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Thursday 23 April 2009
David Cameron may be licking his lips at the thought of a return to Conservative rule but, after yesterday's Budget bombshells, he'd be wise to heed some lessons from history. For the Tories, a poisoned chalice awaits.
Monday 20 April 2009
Monday 30 March 2009
How much will the financial crisis eventually cost? I'm not talking about the billions of pounds or the trillions of dollars being spent to rebuild the world's financial system. These numbers are now so big that, in thinking about them, I feel decidedly numb. Moreover, the asset purchase and insurance schemes launched by governments may not cost that much over the longer term: not all the assets being purchased or insured against will prove toxic and a recovery in economic activity would probably leave governments and taxpayers nursing only modest losses. Indeed, with any luck, they might even make money.
Monday 23 March 2009
It is bad enough explaining to people what quantitative easing is, let alone what it actually does. Part of the problem lies with the different approaches adopted by central banks on either side of the Atlantic. The Bank of England deliberately intends to increase the supply of money, whereas the Federal Reserve has, so far, made no such commitment. Both central banks are, though, supposedly engaged in quantitative easing.
Monday 09 March 2009
There is something wonderfully quirky about the way in which a major change in monetary arrangements is announced in the UK. Not for us a detailed paper outlining the new monetary process, the intermediate and ultimate measures of success, the longer-term implications and the possible exit strategies. Instead, we get an exchange of letters. Next time, perhaps we'll get a postcard: "Dear Chancellor ... having a wonderful time although weather cloudy ... have come across this thing called a printing press ... looks great, but must be used carefully ... love Merv xx."
Monday 02 March 2009
Friday 27 February 2009
"Ouch! In a new interview with 'USA Today', Stephen King was asked about his thoughts on the writing talents of J K Rowling and Stephenie Meyer (who created the Twilight Saga)... He said: 'The real difference is that Jo Rowling is a terrific writer and Stephenie Meyer can't write worth a darn. She's not very good ... it's very clear that she's writing to a whole generation of girls.' I have always respected Stephen King for his brutal honesty ... but there have been those books of his that are absolutely terrible."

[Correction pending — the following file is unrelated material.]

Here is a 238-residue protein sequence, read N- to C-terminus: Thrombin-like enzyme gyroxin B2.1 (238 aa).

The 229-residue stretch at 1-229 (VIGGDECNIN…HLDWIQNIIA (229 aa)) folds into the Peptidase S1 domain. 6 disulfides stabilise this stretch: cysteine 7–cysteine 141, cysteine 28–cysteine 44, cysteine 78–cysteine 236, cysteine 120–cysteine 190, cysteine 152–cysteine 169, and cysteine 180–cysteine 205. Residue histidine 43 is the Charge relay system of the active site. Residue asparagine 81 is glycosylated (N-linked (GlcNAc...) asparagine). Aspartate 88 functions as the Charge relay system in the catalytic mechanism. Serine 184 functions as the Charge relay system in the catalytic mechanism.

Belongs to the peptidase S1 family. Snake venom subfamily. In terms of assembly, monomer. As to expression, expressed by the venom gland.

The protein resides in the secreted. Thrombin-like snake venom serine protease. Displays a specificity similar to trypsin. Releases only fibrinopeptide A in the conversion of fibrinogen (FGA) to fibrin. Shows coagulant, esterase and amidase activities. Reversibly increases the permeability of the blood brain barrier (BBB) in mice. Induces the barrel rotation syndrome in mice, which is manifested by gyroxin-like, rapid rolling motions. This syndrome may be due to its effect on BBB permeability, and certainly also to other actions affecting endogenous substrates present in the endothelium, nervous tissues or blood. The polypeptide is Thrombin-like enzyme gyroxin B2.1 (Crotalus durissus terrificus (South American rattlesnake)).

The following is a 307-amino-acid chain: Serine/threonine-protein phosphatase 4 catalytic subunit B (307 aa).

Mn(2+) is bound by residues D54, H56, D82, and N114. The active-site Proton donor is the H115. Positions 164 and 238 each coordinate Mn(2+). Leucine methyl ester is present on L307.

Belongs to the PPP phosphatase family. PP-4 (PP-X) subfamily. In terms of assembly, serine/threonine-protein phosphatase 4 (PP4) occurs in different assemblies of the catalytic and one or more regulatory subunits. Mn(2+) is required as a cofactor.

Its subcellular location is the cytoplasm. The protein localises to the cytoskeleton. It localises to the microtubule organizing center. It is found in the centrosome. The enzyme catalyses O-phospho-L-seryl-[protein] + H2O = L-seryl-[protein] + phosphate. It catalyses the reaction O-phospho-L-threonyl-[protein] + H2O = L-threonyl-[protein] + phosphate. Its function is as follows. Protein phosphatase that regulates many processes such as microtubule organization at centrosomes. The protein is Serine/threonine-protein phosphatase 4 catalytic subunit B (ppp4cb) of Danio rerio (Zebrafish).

Monday 16 February 2009
Chugger chugger chugger chugger"... yes, it's the sound of the printing press. With UK interest rates down to 1 per cent and US interest rates at zero, it's no longer possible to pretend that rate cuts alone will bring this economic crisis to an end. In the monetary sphere, something else needs to be done. Central bankers can no longer be content merely focusing on the price of money: in real, inflation-adjusted terms, they no longer have any influence. They also need to act on the quantity of money.
Monday 02 February 2009
As a symbol of the growing protectionist backlash, it’s hard to beat the protests in the UK last Friday. Repeating Gordon Brown’s pledge to create “British jobs for British workers,” the protesters demanded protection against foreign workers in the construction industry.
Monday 26 January 2009
On 24 October 1930, a report from the British government's Economic Advisory Council was circulated by Ramsay MacDonald, the Prime Minister, to his Cabinet. The Economic Advisory Council consisted of the great and the good of the economics profession, and was chaired by John Maynard Keynes. Its terms of reference were "to review the present economic condition of Great Britain, to examine the causes ... and to indicate the conditions of recovery."
Monday 08 December 2008
There are moments in any economic cycle when one's worst fears are confirmed. Friday's US employment release provided one of those occasions. Those who were hanging on to the belief that, somehow, there was a disconnect between Wall Street and Main Street will have to think again.
Monday 24 November 2008
Sunday 09 November 2008
Monday 20 October 2008
Whisper it quietly, but it's just possible that the Bank of England's inflation target contains a fatal flaw.
Monday 06 October 2008
What should you do if your banking system doesn't work? Some will doubtless celebrate, arguing that banks are the source of all monetary evil. Others will panic, worrying about the onset of another Great Depression. Policymakers, though, should do neither of these things. They need, instead, to find a way to make the financial system function again.
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